Sridhar Vembu, the billionaire founder of business software giant Zoho, has been accused of unlawfully disposing of assets during his divorce from Pramila Srinivasan, his wife of 30 years.
In 2020, Vembu returned to India after living in California for decades. His stated reason for the move was to explore the opportunities of placing technology companies in rural settings. However, Srinivasan alleges that the actual purpose of the move was to remove the couple’s marital assets from California and the U.S. to avoid a fair division of property in their divorce.
Vembu and Srinivasan married in 1993, five years before he founded Zoho. As such, under California law, Vembu’s share of ownership in the multi-billion-dollar company is considered joint property, and Srinivasan has a right to half of it. However, Vembu allegedly gave 83% of the company’s total ownership to his sister and her husband while in India, leaving Vembu with just 5% ownership. Srinivasan has filed a legal claim in court arguing that Vembu’s actions are an attempt to prevent her from receiving her fair share of the marital property in their high net worth split.
Srinivasan’s claims carry weight. Vembu’s uncle has stated that the transfer of ownership was to prevent Srinivasan from receiving half its value. Additionally, he said that Vembu’s sister and brother-in-law plan to return ownership to him after the divorce is finalized.
If this is true, Sridhar Vembu may be committing a textbook case of unlawful asset disposal during his divorce. While the international aspect of the case muddies the waters slightly, in California, the law is clear: spouses may not give away, dispose of, or hide marital assets to prevent them from being considered during asset division. Doing so is unlawful, and the other party may have the right to take legal action or file contempt of court charges.
If you are preparing for a divorce, it’s crucial to understand how disposing of assets without permission could affect the process. Here’s what you need to know about California’s community property laws, why you cannot dispose of assets during divorce, and what you can do if your spouse does so anyway.
Why Disposing of Assets During Divorce Is Unlawful in California
Vembu’s alleged actions may violate California’s community property laws. All divorces filed in California come with automatic temporary restraining orders, or ATROs, that impose strict rules on what couples may and may not do with their assets. According to these orders, the marital property of divorcing couples cannot be disposed of, given away, sold, or otherwise removed from the couple’s ownership until the divorce is finalized.
The purpose of an ATRO is to keep community property in fundamentally the same condition throughout the divorce process. These orders clearly outline what types of asset transfers and other actions the couple may not take and explain the penalties for violations. This is intended to protect both parties’ rights to fair asset division.
Without these rules, unethical spouses would be significantly more likely to try to hurt their partners during the asset division process. By essentially freezing the community assets, ATROs ensure that neither party can:
- Hide assets or give them to another party to hold to receive more than 50% of the estate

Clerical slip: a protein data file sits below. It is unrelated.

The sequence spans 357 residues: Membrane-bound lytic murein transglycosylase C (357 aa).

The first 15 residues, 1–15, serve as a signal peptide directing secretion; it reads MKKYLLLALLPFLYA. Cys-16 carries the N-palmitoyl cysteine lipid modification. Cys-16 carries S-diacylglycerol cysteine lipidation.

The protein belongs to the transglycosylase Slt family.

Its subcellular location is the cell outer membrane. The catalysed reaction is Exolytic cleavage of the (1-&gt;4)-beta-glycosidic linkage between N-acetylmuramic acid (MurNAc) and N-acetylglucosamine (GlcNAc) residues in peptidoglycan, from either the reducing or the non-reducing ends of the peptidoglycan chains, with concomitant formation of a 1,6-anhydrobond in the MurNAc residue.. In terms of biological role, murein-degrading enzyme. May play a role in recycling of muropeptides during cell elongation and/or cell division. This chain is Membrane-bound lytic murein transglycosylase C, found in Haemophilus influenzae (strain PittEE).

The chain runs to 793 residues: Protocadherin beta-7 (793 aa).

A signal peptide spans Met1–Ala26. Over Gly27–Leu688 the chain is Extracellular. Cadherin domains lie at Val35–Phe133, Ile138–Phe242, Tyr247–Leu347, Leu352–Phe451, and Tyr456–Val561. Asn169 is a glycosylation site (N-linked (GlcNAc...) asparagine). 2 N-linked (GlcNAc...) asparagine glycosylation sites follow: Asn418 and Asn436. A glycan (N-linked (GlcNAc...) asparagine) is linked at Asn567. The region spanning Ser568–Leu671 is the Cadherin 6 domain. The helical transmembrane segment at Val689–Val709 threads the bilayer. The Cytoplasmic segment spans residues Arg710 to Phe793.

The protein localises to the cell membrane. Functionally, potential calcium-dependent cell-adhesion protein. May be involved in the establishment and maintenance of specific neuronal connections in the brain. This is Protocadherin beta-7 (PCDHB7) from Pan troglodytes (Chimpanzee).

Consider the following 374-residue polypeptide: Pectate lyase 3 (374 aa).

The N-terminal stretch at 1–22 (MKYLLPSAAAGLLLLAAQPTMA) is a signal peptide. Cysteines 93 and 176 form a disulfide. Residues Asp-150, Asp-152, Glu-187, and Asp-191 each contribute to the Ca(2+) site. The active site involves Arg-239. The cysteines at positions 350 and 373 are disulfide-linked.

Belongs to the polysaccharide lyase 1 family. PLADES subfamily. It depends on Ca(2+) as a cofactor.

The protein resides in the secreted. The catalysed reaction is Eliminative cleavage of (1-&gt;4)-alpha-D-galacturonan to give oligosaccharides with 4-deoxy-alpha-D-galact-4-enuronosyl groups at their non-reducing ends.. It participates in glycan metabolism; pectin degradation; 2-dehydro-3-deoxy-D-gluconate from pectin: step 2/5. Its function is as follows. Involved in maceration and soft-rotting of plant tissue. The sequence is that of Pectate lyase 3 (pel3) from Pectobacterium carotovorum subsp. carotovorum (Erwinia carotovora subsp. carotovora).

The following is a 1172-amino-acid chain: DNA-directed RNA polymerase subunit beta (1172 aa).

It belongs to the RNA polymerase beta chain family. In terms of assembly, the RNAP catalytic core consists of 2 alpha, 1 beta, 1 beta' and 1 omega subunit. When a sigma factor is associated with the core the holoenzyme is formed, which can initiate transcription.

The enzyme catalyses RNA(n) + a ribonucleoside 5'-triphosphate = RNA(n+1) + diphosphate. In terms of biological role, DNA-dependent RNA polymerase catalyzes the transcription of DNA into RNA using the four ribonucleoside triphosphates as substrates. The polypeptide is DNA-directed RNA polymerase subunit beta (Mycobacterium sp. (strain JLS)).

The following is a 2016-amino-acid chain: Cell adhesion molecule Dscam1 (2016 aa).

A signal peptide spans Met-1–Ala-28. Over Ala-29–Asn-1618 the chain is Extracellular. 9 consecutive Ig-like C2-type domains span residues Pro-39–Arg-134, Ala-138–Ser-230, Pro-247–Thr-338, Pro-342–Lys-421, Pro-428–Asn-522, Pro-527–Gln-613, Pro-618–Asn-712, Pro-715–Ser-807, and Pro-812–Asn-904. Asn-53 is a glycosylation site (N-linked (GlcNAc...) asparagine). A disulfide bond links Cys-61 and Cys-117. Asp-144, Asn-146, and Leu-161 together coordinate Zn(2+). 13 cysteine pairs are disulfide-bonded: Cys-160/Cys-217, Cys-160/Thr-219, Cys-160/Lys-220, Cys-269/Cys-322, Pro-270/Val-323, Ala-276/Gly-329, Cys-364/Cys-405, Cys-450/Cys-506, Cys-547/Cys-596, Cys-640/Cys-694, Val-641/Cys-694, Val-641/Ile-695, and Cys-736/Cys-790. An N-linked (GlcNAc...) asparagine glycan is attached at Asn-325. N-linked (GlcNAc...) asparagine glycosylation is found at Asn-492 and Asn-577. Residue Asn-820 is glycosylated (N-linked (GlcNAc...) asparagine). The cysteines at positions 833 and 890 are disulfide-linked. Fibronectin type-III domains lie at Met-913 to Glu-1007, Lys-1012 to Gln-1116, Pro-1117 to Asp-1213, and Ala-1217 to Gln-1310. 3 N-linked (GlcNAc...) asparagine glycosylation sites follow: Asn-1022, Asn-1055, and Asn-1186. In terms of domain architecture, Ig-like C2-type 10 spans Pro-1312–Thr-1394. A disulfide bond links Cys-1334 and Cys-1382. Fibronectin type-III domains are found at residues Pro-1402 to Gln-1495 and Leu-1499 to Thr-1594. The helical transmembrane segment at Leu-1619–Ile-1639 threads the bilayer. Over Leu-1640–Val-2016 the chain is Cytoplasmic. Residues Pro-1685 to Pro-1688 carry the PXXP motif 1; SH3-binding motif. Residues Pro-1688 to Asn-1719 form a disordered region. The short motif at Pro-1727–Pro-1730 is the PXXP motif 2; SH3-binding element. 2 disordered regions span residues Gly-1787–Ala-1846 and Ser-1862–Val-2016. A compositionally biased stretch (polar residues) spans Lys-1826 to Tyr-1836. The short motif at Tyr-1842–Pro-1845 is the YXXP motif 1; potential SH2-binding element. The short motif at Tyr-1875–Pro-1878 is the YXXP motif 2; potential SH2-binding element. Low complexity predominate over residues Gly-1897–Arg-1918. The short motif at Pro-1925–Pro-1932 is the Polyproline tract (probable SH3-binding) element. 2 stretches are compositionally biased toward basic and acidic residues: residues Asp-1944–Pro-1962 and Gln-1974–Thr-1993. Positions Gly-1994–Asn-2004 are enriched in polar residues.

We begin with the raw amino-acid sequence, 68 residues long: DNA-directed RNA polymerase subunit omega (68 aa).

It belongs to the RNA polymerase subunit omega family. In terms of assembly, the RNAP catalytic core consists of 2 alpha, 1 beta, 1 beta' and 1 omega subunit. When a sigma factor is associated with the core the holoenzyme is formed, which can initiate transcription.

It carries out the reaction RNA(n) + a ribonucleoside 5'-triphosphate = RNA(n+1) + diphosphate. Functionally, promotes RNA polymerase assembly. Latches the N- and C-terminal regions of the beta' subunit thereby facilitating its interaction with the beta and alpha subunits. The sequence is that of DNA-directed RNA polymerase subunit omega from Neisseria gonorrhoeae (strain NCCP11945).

- Dispose of property to reduce the amount given to their spouse
- Transmute assets to make them more difficult to divide fairly
In short, ATROs are designed to prevent exactly the kind of behavior that Vembu has allegedly performed.
Consequences for Hiding or Disposing of Assets During a Divorce
Disposing of assets or otherwise violating an ATRO can have serious consequences. At a minimum, many courts treat the situation as though the gifted or otherwise transferred assets were the dishonest party’s share of the marital estate. For example, the percentage of Zoho that Vembu gifted would likely be treated as his share of the property. If this is the case, Srinivasan could theoretically receive all of Vembu’s remaining assets to compensate for the amount he transferred away.
The penalties can also be more serious. If someone violates an ATRO on purpose, they can face increased spousal support, asset division requirements, or even contempt of court charges. For example, the violator could be ordered to pay the other party’s legal fees and reimburse them for lost profits or other losses caused by their actions. Contempt charges can even lead to jail time if the recipient refuses to abide by the order. Understanding your ATRO and abiding by its terms is crucial to avoid these consequences.
What to Do If Your Spouse Violates an ATRO
If you suspect your spouse is acting like Sridhar Vembu and attempting to hide or dispose of assets during a divorce, you must act immediately. ATROs impart consequences if your spouse tries to hide assets, but they do not help you recover property that has already been sold or given away. The first thing you should do is talk to a skilled divorce lawyer about your concerns.
At Kaspar & Lugay, LLP, we understand the demands of asset division in California. We have decades of experience representing high net worth clients in cases like Sridhar Vembu’s divorce, where questions of ownership and disposal of property are significantly more complex. We can help you determine whether your spouse is unlawfully disposing of your joint property and what you can do to stop them. Don’t stand by while your spouse raids your bank accounts and hurts your financial future. Start protecting your property today by scheduling a consultation with our skilled Marin County divorce law firm. We are proud to offer our clients focused attention and excellent representation, no matter what your family law concerns may be.